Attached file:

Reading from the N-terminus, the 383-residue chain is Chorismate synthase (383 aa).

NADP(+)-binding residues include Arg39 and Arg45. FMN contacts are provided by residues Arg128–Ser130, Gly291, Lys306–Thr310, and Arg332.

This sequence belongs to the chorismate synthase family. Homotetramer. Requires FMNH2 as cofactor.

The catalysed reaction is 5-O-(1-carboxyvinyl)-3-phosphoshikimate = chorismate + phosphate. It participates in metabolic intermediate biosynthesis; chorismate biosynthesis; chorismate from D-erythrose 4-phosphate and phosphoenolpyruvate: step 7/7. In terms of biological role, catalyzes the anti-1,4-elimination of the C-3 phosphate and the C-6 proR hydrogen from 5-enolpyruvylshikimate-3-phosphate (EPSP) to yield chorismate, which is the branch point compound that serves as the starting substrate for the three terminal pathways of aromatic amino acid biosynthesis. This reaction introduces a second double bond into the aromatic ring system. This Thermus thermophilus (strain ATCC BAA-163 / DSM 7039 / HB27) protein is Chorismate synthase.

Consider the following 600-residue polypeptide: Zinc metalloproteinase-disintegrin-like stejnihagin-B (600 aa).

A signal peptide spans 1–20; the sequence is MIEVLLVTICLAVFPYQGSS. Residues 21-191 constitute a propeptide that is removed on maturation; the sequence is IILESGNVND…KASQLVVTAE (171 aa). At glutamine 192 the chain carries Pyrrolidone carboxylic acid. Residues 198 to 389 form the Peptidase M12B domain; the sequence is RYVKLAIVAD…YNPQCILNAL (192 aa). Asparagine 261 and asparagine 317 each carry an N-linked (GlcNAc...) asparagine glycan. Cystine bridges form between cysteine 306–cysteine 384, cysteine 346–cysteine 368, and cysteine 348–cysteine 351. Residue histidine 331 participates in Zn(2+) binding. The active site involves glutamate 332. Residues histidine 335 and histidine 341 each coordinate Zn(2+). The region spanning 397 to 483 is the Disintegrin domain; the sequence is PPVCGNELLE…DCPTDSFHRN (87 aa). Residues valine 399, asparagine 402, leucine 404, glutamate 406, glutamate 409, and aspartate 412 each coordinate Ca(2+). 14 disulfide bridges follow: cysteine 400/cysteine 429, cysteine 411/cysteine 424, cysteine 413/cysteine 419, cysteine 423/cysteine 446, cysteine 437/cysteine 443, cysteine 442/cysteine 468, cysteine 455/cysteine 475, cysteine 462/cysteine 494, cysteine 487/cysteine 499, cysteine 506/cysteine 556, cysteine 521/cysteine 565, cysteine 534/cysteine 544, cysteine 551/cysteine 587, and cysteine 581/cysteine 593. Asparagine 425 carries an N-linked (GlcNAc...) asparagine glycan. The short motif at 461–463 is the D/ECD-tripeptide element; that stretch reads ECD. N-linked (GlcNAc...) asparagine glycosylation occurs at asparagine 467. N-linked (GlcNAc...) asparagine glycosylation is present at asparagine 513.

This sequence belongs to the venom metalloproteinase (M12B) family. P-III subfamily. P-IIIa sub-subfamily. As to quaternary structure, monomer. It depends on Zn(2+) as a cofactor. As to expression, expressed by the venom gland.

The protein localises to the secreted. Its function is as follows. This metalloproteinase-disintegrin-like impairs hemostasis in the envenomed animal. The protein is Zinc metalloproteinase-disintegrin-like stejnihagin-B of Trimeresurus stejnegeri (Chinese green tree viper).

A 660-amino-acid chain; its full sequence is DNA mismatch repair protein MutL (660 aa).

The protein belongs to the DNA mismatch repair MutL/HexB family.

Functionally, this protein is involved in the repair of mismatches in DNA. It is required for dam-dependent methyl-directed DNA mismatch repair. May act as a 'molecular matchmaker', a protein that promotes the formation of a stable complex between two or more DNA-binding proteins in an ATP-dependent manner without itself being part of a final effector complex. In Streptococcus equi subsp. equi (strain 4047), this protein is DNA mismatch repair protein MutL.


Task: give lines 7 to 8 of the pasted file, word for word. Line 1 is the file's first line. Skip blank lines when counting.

This sequence belongs to the venom metalloproteinase (M12B) family. P-III subfamily. P-IIIa sub-subfamily. As to quaternary structure, monomer. It depends on Zn(2+) as a cofactor. As to expression, expressed by the venom gland.

The protein localises to the secreted. Its function is as follows. This metalloproteinase-disintegrin-like impairs hemostasis in the envenomed animal. The protein is Zinc metalloproteinase-disintegrin-like stejnihagin-B of Trimeresurus stejnegeri (Chinese green tree viper).